SNOW has been cardinal in the symbolism and representation attached with Kashmir. Quite obviously, it is touted as an integral constituent of the paradise imagery in Kashmir. However, winter is what it is — a season — an essential arrival in the cycle of nature’s functioning.
This year, winter has knocked very early. As such, objectively, this arrival is an unwelcome one. However, with the aura of connotations that accompany it in the context of Kashmir — the reactions it invited were dual.
For one section, especially those merely concerned with an idyllic view of nature, snow was a warm welcome early guest. These included NRKs who bridge distance with nostalgia. Still others were those cozy and comfortable — viewing winters from a nonchalant distance and perhaps protected by privilege.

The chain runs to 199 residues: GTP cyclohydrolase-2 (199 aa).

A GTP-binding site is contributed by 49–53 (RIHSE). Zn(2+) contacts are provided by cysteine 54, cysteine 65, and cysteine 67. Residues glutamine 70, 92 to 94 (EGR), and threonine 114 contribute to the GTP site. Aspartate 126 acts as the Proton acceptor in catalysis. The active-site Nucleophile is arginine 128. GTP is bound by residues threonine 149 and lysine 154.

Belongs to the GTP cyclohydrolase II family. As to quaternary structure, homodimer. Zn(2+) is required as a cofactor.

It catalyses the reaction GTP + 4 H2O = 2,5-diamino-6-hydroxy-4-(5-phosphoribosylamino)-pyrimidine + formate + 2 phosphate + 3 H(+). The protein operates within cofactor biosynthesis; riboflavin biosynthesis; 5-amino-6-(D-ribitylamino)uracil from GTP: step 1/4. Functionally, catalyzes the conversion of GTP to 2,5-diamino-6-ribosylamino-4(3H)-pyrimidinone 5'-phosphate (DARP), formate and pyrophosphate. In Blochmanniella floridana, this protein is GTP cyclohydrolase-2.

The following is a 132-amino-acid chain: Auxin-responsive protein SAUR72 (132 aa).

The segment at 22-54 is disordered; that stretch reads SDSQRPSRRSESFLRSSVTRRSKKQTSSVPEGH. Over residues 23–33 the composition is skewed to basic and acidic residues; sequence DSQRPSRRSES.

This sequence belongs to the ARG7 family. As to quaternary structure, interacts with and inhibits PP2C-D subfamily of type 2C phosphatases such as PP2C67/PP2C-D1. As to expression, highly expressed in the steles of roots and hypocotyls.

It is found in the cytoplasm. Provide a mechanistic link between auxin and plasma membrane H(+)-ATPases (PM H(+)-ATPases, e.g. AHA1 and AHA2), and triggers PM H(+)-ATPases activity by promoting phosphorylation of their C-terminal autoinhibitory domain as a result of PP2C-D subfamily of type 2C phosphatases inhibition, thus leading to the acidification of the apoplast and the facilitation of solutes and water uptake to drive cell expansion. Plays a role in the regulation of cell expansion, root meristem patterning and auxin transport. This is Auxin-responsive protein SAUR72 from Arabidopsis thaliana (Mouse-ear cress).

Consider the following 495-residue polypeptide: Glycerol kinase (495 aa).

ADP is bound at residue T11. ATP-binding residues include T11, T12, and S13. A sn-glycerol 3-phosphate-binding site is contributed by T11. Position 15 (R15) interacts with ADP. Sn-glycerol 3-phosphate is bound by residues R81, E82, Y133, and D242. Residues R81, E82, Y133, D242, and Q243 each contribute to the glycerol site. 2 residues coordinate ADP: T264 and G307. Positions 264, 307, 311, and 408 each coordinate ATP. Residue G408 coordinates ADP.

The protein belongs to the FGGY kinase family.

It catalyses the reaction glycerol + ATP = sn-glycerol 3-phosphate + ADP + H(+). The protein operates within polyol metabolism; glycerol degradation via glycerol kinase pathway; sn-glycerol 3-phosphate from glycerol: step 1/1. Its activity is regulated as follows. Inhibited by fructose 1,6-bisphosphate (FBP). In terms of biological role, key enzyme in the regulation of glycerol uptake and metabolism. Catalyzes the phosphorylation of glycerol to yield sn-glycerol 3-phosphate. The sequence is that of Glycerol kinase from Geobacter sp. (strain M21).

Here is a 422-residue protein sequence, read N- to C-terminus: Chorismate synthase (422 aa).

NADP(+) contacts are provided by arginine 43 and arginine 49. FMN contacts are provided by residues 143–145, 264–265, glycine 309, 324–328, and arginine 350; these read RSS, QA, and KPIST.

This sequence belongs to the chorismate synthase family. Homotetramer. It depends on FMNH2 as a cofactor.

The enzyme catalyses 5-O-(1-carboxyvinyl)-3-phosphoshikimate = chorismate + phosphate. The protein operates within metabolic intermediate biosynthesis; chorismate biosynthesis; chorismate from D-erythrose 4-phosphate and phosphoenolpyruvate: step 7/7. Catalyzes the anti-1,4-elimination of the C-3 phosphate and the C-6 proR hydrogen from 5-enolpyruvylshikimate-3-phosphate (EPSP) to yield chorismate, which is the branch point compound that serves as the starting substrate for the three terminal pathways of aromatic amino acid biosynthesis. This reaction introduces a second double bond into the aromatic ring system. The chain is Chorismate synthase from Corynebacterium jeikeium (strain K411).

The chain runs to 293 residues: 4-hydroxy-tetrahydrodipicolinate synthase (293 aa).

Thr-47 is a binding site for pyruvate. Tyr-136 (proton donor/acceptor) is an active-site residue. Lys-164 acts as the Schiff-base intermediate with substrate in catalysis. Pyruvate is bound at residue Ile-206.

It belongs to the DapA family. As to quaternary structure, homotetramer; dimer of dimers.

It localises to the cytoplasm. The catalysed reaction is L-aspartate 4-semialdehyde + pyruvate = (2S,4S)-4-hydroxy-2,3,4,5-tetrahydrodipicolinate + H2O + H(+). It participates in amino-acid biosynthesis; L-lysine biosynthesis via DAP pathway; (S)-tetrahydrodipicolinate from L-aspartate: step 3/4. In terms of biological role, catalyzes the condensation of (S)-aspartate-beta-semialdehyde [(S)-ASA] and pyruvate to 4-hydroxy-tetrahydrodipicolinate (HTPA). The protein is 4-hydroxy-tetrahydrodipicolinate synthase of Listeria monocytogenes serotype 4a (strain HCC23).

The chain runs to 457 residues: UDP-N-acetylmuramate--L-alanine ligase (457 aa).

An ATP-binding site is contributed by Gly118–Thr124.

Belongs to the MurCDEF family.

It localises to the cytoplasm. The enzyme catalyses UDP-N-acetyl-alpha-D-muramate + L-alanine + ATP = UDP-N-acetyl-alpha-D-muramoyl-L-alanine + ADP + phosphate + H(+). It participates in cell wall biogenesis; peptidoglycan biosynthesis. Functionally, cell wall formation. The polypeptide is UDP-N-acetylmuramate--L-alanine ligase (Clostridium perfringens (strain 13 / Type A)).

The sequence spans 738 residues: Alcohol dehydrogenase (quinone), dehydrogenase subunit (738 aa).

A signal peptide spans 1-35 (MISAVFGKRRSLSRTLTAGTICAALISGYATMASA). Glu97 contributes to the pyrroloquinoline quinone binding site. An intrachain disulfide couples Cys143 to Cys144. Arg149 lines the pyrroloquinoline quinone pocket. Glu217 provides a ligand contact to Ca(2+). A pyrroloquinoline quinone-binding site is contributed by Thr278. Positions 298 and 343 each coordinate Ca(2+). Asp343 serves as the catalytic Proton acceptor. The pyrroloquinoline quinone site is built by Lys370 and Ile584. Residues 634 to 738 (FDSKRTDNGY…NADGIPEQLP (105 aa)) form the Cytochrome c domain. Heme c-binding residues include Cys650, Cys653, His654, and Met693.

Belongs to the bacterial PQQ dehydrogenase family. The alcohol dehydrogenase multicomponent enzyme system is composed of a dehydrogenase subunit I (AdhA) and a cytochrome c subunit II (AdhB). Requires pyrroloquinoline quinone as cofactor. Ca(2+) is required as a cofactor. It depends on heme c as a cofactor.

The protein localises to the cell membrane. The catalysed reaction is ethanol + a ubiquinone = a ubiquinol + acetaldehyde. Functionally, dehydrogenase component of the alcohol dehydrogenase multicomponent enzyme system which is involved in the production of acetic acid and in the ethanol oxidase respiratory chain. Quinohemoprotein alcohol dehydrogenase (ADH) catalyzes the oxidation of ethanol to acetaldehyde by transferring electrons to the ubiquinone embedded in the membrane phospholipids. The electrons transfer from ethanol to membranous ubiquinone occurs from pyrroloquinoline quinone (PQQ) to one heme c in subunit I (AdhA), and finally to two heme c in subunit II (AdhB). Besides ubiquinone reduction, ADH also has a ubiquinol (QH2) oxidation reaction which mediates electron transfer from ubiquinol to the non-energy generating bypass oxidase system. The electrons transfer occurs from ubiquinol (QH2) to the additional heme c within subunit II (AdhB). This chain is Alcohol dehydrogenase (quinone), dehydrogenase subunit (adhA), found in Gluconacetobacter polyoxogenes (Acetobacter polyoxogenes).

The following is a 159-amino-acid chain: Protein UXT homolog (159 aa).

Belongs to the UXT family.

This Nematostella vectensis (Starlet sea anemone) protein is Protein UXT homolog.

For others, snow spilled milk on a year's worth of toil. This was especially true of apple orchard owners and workers who were pining to prevent weather predictions through prayers. But as snow froze over their fates on Saturday, all hell broke loose. With the news of the impending arrival of early winters, harvesting was sped up but it was still too early to prevent loss. Worse still, the Horticulture sector has had difficult winters since the past few years and this year proved no better.
Therefore, one grid of social media was abuzz with winter carols on picturesque clicks and the other half wore a pall of gloom with apple growers mourning the loss of the fruit of their harvest.
It’s true that nature has a magnetic pull and praise is inevitable. However, it is also important to make sure that all are party to this privilege of enjoying nature. This will only be possible when we look and live equitably. Take active steps in ensuring that all of nature’s vagaries are dealt with a conscious and compassionate camaraderie.
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